MangoSoft debuts "pooling" software for building a network of computers that can share files without a central server.
Today, MangoSoft, a privately-held firm based in Westborough, Massachusetts, will introduce a version of its software tool that accomplishes this task running on Microsoft's Windows NT.
The software, called Medley, essentially allows numerous Windows 95, Windows NT Workstations, and even Windows NT Servers, to pool resources using disk space on each machine. Users can enter files residing on a different machine as if they were entering them on a local drive. The software tool supports up to 25 clients and follows some of the principles of previous peer-to-peer operating system methods, though it only acts as a middleware layer within a Microsoft desktop.
Steve Frank, president and CEO of Mango, said the functions of the software essentially allow small businesses and workgroups within larger sites to work in a cluster-style environment without the need to know the intricacies of how it works. Frank, who previously worked with a firm that specialized in high-end parallel processing, calls the technology "pooling."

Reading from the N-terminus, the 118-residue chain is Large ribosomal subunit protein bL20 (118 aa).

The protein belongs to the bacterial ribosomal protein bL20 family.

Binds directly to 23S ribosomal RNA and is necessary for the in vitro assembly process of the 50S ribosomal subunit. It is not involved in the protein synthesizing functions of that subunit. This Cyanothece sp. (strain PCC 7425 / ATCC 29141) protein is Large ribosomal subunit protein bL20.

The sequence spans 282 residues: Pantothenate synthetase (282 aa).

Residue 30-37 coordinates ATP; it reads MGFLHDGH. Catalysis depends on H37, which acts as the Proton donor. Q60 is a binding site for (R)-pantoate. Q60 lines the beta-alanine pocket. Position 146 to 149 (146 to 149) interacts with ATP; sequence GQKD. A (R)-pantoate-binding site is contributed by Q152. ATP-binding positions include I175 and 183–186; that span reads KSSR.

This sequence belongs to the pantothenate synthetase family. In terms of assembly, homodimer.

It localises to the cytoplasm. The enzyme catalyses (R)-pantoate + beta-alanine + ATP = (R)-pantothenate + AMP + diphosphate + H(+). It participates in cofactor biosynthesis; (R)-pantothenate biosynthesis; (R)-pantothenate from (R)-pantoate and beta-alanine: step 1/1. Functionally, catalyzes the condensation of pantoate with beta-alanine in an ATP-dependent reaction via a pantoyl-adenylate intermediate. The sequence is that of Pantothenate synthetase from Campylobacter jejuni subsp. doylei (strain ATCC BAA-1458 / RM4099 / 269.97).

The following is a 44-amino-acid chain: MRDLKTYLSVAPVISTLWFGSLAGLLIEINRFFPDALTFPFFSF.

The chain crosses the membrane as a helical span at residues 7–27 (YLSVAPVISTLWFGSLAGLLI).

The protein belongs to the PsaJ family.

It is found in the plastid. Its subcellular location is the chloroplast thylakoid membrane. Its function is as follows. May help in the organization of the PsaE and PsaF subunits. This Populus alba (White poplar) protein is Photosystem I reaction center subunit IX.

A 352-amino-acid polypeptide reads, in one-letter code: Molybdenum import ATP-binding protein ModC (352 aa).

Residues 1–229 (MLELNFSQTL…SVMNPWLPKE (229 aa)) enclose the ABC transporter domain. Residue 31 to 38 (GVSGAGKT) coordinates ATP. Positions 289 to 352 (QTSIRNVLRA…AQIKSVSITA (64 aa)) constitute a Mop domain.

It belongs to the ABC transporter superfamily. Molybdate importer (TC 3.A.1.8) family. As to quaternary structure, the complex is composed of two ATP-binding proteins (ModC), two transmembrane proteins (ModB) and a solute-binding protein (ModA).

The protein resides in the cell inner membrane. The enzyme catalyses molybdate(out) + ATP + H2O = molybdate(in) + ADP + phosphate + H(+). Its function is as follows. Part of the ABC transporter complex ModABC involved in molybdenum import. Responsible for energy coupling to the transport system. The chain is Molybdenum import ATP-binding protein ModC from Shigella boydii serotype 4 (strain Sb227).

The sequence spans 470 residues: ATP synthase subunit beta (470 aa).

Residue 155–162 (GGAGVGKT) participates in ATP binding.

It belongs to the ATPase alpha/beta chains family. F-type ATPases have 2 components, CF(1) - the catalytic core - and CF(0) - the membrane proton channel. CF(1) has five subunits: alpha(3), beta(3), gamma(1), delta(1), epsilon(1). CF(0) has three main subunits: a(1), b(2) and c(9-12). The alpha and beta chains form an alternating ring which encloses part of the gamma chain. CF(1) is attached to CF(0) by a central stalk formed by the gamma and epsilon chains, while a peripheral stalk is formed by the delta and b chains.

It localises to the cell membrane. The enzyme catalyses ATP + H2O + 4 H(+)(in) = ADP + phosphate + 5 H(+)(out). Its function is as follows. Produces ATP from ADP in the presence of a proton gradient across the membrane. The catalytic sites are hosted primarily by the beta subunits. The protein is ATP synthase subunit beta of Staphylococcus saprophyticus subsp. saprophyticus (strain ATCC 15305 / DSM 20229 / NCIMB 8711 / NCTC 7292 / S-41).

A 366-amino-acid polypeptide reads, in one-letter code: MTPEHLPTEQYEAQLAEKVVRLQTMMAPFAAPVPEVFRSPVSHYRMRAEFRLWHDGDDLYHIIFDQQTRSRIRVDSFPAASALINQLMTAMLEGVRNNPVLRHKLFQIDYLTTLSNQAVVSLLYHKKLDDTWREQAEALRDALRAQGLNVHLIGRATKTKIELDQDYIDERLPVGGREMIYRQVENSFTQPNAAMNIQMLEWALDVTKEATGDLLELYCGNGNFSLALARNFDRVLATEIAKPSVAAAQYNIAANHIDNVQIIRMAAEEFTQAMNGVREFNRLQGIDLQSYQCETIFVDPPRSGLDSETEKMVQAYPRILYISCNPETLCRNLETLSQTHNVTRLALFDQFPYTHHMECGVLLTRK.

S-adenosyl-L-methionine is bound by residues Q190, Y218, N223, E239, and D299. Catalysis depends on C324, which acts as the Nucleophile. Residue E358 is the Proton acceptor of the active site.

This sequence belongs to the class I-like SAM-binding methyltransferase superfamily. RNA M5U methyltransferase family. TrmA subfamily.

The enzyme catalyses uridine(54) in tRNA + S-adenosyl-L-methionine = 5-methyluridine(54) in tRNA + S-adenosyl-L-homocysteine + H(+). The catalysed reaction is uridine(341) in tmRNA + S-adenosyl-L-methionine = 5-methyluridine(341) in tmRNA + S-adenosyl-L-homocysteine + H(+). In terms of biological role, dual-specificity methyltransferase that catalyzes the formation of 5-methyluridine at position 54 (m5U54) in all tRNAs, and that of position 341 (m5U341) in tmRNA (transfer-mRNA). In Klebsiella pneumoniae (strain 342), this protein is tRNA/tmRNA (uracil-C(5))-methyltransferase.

Frank said the system essentially is administration-free since the software automatically sends files to a drive with disk space if a particular machine is full. The files appear as a new "M" drive within a Microsoft-based desktop.
The Windows NT version, like the Medley software for Windows 95, will be offered for a $249 list price for a two-client license, with additional licenses sold in packs or for $199 each. The Windows NT Server edition will ship before the end of the year for a list price of $695. The software is sold through retailers and resellers.
The company will announce an OEM arrangement with Linksys under which the low-end networking firm will bundle a two-client copy of Medley 97 with every network starter kit they sell.